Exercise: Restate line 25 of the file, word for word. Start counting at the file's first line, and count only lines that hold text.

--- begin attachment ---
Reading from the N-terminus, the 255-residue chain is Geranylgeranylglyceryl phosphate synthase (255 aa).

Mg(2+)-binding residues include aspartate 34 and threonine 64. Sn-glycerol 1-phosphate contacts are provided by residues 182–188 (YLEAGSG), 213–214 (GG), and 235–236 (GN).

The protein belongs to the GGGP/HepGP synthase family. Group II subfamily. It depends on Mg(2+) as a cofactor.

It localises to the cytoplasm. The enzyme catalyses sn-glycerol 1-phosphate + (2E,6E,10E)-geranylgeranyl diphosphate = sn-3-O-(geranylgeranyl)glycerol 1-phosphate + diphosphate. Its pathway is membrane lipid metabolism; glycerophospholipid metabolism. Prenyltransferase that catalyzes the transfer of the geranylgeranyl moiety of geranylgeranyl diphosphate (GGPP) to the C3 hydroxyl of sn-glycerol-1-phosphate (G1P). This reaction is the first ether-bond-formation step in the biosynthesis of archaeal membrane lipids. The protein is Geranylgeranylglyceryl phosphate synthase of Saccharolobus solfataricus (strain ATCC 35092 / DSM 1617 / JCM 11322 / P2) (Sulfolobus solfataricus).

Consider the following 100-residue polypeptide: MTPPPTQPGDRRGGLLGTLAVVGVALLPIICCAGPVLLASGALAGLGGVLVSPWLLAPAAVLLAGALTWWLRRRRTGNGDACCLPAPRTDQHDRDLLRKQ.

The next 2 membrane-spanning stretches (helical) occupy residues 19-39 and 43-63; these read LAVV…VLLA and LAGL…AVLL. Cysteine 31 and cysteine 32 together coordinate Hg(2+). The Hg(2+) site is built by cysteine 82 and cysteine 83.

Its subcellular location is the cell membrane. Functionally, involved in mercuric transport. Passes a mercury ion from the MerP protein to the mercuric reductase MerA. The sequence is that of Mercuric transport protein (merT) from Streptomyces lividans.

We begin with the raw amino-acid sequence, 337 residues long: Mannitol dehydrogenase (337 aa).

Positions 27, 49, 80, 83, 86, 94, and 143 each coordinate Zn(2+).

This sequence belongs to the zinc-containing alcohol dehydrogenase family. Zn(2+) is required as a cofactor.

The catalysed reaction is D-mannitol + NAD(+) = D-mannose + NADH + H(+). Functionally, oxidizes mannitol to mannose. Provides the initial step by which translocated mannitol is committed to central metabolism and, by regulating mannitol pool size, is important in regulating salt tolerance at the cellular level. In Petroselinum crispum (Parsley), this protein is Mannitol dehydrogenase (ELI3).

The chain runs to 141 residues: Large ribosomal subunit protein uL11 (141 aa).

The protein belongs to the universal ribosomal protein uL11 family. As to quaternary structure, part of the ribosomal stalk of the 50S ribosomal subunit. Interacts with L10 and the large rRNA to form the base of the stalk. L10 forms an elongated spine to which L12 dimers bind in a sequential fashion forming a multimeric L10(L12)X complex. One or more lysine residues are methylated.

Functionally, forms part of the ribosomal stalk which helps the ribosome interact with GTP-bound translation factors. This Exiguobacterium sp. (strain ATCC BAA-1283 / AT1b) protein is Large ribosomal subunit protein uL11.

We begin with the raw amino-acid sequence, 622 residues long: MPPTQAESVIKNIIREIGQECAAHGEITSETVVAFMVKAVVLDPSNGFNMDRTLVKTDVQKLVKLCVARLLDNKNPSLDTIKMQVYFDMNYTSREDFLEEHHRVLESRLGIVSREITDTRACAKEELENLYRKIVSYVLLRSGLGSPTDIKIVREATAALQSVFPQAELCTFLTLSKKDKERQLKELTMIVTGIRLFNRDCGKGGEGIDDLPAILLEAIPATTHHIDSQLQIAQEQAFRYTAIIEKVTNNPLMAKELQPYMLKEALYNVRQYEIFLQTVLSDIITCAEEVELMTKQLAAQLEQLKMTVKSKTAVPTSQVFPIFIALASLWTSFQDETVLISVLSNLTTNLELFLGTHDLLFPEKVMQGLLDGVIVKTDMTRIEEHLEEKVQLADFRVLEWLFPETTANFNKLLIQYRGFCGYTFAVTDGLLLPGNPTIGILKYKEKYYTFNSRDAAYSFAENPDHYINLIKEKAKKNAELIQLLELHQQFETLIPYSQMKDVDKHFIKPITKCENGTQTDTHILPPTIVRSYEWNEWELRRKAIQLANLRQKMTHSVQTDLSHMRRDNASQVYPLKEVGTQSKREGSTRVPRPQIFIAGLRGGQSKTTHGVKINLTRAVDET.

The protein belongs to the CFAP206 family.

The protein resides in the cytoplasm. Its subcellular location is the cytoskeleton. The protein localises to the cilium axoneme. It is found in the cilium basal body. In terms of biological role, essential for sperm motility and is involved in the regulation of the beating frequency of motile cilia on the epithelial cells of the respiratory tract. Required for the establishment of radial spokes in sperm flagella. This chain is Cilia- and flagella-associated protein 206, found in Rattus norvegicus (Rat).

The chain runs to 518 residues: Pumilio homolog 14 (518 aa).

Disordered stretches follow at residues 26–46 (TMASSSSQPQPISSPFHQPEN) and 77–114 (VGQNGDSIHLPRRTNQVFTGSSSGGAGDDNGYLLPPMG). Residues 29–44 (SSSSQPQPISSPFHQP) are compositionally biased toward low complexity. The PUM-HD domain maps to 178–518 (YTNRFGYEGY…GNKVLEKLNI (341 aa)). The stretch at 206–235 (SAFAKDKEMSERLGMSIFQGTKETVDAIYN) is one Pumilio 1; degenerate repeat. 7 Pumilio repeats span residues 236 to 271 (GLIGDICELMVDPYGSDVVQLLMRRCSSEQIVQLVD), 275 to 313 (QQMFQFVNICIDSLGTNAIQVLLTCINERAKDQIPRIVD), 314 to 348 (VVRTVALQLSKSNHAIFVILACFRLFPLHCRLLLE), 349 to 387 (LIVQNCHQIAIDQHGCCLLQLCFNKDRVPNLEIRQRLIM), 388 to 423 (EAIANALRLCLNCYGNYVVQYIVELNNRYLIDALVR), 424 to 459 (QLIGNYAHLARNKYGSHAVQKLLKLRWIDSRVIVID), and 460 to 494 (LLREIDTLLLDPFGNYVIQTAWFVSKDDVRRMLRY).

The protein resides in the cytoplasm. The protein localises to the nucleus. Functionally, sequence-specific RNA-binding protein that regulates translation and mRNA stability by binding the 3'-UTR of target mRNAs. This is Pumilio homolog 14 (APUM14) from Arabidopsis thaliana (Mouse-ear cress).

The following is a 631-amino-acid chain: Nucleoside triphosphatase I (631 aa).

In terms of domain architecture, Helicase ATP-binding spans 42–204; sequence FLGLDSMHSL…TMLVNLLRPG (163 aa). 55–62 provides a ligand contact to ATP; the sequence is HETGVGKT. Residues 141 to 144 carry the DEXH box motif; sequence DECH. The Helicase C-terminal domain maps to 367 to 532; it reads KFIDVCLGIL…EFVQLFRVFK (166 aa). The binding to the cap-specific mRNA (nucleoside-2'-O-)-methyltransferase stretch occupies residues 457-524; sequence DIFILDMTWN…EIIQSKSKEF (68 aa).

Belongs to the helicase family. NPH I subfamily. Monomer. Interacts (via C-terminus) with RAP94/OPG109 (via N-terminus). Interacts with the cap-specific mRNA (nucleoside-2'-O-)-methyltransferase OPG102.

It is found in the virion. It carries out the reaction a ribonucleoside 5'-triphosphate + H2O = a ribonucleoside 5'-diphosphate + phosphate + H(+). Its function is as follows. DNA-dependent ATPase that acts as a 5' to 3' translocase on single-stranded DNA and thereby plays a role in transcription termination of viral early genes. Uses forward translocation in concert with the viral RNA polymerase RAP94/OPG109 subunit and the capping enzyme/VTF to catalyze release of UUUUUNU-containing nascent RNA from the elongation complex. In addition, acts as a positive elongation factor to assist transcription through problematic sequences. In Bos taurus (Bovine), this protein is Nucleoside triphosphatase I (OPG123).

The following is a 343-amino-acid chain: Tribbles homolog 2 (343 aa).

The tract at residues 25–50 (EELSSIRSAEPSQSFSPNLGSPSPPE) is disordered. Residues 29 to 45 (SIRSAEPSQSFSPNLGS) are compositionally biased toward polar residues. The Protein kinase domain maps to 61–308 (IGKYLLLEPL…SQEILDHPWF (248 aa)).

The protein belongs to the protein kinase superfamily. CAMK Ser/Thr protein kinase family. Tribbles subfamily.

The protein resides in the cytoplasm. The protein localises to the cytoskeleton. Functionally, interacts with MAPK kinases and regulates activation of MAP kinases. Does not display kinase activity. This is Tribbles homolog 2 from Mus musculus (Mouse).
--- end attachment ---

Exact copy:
The following is a 343-amino-acid chain: Tribbles homolog 2 (343 aa).